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Annette Kaspar, Sione Pifeleti, and Bernard CS Whitfield

On 15 November 2019, the Government of Samoa declared a state of emergency for the country due to a measles epidemic. The following six weeks were marked by closure of schools, prohibition of children at public gatherings, intensive immunization campaigns, curfews, and re-distribution of health resources and services to manage the overwhelming influx of measles patients. The state of emergency was lifted on the 29th of December 2019. According to the Joint WHO/UNICEF Pacific Islands Measles Outbreak Situation Report (8 January 2020), there was a total of 5697 measles cases (Total population of Samoa in 2016: 195 000) [1]. There were 83 measles-related deaths, with 87% of these among children under 5 years of age. There were 1860 measles-related hospital admissions, and 95% of cases recovered and were discharged.

Samoa is now in a state of recovery. Although the measles emergency is over, the health system should now turn its attention to managing the complications that may arise following acute measles infection. This includes the permanent disabilities of hearing, visual, and cognitive impairment [2-4]. It is also a time to review the national immunization program, and investigate areas for improvement.

Research audiologist (author AK) is on assignment in Samoa for two years, and has previously published a viewpoint in this journal advocating for a public health approach to childhood hearing impairment in the Pacific Islands [5]. The current state of recovery in Samoa presents an ideal opportunity for the Ear, Nose, and Throat (ENT) Clinic to implement this principle. The Acting Head of the ENT Clinic and Surgeon (author SP) was a member of the Ministry of Health planning committees during the measles crisis, and continues to be part of the recovery committee. He is ideally placed to advocate for the inclusion of surveillance/screening for ear and hearing disorders among measles survivors in the recovery plan.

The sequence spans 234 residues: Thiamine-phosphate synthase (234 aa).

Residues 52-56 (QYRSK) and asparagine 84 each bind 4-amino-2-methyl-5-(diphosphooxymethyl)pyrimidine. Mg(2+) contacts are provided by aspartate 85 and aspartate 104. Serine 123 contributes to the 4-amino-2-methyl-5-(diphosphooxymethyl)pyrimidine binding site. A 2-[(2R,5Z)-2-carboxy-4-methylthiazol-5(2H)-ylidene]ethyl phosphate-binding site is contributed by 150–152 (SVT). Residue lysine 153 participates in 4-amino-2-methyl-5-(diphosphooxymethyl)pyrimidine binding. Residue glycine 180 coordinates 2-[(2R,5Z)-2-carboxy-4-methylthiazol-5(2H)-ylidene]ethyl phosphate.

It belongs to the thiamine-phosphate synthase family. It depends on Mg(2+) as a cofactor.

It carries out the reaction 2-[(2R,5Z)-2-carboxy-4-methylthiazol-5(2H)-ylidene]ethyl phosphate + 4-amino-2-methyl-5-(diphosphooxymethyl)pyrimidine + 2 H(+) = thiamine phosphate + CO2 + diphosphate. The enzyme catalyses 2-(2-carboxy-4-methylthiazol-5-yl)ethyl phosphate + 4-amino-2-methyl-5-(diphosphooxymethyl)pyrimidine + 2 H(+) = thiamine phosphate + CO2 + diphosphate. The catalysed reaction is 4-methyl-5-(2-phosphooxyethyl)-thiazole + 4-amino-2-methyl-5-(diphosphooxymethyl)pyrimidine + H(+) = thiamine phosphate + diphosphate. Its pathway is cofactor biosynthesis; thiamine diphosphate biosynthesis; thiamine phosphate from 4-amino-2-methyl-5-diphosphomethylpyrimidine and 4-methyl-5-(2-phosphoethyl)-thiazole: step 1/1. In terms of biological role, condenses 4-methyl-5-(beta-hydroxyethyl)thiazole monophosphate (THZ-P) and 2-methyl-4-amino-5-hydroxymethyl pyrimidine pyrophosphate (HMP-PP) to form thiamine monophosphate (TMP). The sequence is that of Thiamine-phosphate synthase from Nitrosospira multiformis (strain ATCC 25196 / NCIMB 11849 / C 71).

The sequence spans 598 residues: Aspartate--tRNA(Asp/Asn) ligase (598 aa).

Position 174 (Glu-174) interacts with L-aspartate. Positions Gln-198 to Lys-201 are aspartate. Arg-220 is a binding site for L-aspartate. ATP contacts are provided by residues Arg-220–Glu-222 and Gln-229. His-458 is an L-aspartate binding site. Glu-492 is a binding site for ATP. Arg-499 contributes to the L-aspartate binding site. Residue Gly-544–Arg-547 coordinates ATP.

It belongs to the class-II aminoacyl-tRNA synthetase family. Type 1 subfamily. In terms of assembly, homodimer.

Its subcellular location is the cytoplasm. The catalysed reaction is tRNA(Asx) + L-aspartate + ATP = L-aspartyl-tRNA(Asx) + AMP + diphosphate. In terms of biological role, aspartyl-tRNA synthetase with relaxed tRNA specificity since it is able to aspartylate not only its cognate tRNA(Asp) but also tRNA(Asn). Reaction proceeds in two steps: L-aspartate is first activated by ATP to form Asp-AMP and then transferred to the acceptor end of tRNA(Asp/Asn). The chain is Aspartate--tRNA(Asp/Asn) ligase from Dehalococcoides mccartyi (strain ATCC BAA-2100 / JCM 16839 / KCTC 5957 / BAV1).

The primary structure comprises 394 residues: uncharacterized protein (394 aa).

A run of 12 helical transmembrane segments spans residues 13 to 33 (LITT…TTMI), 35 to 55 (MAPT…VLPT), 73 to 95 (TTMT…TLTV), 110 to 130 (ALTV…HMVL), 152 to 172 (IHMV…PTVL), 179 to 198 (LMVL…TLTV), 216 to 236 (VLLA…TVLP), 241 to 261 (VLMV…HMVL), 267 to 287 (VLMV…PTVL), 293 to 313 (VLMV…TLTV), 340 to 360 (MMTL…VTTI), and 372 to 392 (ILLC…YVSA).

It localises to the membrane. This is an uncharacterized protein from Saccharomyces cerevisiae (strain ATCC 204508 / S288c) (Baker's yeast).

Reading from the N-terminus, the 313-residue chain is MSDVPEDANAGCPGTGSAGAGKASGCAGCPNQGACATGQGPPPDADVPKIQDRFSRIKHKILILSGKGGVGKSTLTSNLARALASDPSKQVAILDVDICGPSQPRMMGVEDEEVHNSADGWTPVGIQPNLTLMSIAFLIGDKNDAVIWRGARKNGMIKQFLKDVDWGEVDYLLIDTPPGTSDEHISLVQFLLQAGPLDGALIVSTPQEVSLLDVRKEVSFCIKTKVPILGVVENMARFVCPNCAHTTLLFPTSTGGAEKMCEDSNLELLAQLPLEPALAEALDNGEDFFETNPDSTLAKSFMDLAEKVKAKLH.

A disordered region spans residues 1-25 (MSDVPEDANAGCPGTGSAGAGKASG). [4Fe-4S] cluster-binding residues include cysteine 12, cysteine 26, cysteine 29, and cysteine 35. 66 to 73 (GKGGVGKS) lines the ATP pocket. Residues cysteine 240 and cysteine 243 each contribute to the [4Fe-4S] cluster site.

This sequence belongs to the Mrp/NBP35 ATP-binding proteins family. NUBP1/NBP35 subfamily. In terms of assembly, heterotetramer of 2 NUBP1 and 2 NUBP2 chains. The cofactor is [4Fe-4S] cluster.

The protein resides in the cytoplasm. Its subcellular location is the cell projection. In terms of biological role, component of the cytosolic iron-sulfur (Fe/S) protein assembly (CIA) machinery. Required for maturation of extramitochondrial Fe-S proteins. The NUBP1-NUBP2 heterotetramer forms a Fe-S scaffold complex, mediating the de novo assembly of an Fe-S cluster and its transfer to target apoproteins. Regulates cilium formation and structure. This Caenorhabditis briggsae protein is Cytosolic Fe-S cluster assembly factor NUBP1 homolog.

Measles outbreaks were also reported in Fiji, Tonga, and American Samoa during October-December 2019. The aim of this viewpoint is to highlight the Samoan experience, and to urge other Pacific Islands nations to review their advocacy, approach, and management for preventable disease and disability. The Sustainable Development Goal (SDG) Project offers an ideal platform to implement strategies aimed at improving immunization programs, as well as improving childhood developmental health through public health service delivery.


According to the WHO Global Health Observatory, the first-dose measles immunization coverage among 1-year-old Samoan children in 2018 was only 31%, well below the recommended level of 95% (Table 1) [6]. This number decreased further when the National Immunization Program was suspended from July 2018 to April 2019, and there was a recall of all Measles/Mumps/Rubella vaccines following the deaths of two small children. The decline in herd immunity, the global spread of the measles virus, and the high-volume of travel between Samoa and neighbouring measles-affected countries were all contributing factors that ultimately led to the measles outbreak in Samoa [7].